Why Some Members Of The Dani Tribe Of Papua, New Guinea Amputate Fingers In Mourning

In 1938, explorer Richard Archbold was flying over the western highlands of New Guinea when he came upon the Dani tribe (per News Australia). According to The Conversation, the tribe has lived in this region for 50,000 years and is like any other community. They farm, trade, and have a thriving agricultural and cultural society. Prior to their discovery by the outside world, the Atlas of Humanity writes the Dani tribe was isolated and even feared by other local tribes. Now, they are well acquainted with the tourists that visit their home in Indonesia's Baliem Valley. As the world around them continued to modernize, the Dani tried to retain their traditions. 

This includes a practice called "ikipalin" (via The Guardian Nigeria). The Atlas of Humanity states that this is when a tribe member cuts off the top of their fingers while mourning. Per News Australia, this is said to ward off spirits and is a symbolic gesture that represents the suffering felt when a loved one dies. The 1987 book "Bodies Under Siege" by Armando R. Favazza explains that fingers are ideal for mutilation as it causes little injury and does not entirely disable the individual. The book goes on to say that finger mutilation has been practiced for thousands of years by various cultures. That being said, this custom is now outlawed in Indonesia, although News Australia notes that it's likely still being practiced.

The ritual is predominantly practiced by women

Per "Bodies Under Siege", anthropologists in the 1960s realized that "ikipalin" was mostly being practiced by young women after funerals. News Australia points out that it's unknown when this practice began or why women seem to be at the center of it, however, the mutilation is usually done by a close relative with a stone blade. First, the elbow is hit to minimize the pain of the amputation. Then, the stone blade is used to cut off the fingers. Sometimes, a blade is not used at all. Instead, a piece of rope is tied around the finger or the joints to cut off circulation. 

In those cases, eventually, the finger falls off due to the lack of oxygen to the nerves (via News Australia). According to Atlas of Humanity, this is not a one-time deal; several fingers can be mutilated during a tribe member's lifetime to grieve those around them who have died. Anthropologists observed that they viewed Dani women handling children "with hands that are mostly thumbs" (via "Bodies Under Siege"). Nevertheless,  The Conversation reports that this ritual is not exclusive to only women, men are known to participate as well. The publication notes that "ikipalin" was widely practiced by women when men died in war rather than from natural causes.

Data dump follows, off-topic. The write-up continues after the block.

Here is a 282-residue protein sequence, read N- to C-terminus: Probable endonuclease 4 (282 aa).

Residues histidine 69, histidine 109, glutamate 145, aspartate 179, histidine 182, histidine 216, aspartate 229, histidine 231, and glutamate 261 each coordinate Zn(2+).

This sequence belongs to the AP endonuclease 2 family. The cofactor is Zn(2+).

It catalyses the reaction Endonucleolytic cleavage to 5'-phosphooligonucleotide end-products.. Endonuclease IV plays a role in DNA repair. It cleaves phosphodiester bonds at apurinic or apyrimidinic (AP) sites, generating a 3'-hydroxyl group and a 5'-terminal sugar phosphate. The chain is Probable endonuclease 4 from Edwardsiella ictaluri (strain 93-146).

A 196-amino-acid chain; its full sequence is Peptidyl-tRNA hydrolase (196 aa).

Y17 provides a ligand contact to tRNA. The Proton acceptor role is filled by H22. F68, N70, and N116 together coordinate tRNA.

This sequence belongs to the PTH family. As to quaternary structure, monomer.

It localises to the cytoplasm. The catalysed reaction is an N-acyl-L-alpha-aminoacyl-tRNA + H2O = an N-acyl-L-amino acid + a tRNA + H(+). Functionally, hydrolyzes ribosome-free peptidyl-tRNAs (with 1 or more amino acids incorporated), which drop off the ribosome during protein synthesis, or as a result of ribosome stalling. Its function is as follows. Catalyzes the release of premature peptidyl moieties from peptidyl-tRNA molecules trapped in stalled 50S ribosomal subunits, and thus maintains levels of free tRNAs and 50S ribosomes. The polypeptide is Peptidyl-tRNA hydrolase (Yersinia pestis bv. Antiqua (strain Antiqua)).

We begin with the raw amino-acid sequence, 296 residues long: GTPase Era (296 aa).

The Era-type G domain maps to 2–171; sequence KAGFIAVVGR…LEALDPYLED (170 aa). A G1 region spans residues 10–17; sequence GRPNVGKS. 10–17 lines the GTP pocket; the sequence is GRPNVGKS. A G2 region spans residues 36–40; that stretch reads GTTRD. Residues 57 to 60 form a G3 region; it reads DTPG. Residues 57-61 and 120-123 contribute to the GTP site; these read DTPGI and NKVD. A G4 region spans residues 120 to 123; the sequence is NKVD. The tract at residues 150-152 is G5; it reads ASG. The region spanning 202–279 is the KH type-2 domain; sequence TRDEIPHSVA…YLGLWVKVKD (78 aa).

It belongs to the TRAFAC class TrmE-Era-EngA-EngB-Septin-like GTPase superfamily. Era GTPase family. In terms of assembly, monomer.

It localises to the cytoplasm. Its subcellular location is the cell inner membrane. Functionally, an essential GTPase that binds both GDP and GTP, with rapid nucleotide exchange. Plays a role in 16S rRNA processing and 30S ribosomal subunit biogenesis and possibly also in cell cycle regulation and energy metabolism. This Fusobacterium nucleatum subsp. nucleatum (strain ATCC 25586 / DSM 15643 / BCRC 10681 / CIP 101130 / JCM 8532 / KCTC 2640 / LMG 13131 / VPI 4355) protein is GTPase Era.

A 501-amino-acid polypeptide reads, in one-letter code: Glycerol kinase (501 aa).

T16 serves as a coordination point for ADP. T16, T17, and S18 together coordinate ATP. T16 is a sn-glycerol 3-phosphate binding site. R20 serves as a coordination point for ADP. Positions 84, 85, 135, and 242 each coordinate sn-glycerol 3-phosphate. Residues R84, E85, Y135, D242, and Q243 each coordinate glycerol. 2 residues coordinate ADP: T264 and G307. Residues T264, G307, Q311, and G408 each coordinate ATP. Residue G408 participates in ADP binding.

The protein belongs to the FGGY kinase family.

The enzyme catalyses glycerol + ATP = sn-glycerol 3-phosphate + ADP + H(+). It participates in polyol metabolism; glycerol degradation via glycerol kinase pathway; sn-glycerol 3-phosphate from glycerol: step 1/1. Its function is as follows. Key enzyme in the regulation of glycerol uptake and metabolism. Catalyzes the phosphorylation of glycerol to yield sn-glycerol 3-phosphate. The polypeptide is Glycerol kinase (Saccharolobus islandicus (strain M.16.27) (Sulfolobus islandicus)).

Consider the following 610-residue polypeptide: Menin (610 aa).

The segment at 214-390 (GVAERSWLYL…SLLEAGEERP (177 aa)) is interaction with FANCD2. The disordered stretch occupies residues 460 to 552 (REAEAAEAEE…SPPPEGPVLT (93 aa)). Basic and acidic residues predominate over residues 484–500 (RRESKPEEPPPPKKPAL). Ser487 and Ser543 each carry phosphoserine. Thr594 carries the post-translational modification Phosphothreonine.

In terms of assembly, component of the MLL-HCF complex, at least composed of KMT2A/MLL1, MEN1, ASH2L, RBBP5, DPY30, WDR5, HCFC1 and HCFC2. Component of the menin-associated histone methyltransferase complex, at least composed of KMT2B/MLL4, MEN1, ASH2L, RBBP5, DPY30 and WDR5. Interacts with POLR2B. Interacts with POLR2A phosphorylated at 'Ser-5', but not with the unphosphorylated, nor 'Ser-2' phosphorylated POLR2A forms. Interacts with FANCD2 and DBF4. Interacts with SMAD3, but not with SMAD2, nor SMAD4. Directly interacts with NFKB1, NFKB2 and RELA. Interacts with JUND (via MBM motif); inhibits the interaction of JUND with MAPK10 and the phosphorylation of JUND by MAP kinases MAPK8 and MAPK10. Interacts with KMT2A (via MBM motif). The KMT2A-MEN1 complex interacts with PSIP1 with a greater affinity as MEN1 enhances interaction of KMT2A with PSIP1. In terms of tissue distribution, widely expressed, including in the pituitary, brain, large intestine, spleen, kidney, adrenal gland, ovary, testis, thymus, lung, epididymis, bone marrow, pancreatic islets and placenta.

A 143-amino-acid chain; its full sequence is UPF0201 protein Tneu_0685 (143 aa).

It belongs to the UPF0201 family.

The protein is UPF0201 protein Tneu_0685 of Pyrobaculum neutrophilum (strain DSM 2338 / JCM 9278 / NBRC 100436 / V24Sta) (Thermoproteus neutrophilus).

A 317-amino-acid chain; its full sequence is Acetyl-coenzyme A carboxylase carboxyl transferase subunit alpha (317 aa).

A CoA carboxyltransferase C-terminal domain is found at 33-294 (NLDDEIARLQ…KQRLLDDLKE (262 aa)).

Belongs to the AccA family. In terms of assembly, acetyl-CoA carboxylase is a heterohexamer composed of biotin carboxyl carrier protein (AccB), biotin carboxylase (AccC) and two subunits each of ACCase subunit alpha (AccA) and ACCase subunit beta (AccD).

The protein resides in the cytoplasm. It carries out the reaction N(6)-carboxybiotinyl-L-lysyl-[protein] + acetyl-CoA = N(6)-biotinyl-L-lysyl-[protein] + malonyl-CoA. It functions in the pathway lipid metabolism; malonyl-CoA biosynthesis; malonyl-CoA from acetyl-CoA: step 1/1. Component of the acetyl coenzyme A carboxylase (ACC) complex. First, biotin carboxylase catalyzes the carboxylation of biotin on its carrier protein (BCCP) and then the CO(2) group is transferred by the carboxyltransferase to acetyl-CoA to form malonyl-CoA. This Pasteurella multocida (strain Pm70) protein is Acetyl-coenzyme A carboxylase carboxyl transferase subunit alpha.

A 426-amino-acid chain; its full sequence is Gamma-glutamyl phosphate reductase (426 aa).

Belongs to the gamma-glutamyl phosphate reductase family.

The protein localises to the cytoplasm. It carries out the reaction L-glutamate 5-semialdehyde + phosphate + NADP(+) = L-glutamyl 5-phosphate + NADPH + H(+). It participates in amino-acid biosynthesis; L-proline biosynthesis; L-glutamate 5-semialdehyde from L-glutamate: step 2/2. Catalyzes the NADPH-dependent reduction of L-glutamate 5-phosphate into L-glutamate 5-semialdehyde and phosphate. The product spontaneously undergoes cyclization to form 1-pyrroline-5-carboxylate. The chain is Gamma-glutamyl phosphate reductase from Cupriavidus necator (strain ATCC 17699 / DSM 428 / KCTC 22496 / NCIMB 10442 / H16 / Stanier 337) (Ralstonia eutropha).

The Dani tribe's other customs

The Guardian Nigeria writes that once the finger has been amputated, the wound is cauterized. The finger is then burned or buried. However, not everyone is on board with this practice. Teh Han Lin, a man from Singapore who photographed the Dani told the Daily Mail "I feel it's a cruel and inhumane practice, but to them this is the only way to show the grievousness to the loved ones and they are willing to do it." Similarly, "Bodies Under Siege" reports that tribes from nearby Papua New Guinea are also known to cut their fingertips off as a mourning practice.

According to News Australia, it's believed that the Dani practice another ritual that involves biting off babies' fingertips to ensure that they live long lives. Additionally, it's believed that they mummify their dead, especially those who were revered while they were still alive. However, The Conversation states that's an uncommon practice and that the Dani usually cremate those who have died. Markus Roth, a German man acquainted with the Dani told Caters New Agency that his time with the tribe was everything he had hoped for. He stated, "It was an amazing experience interacting with them –- they are shy, curious, wild and at the same time -– very warm-hearted."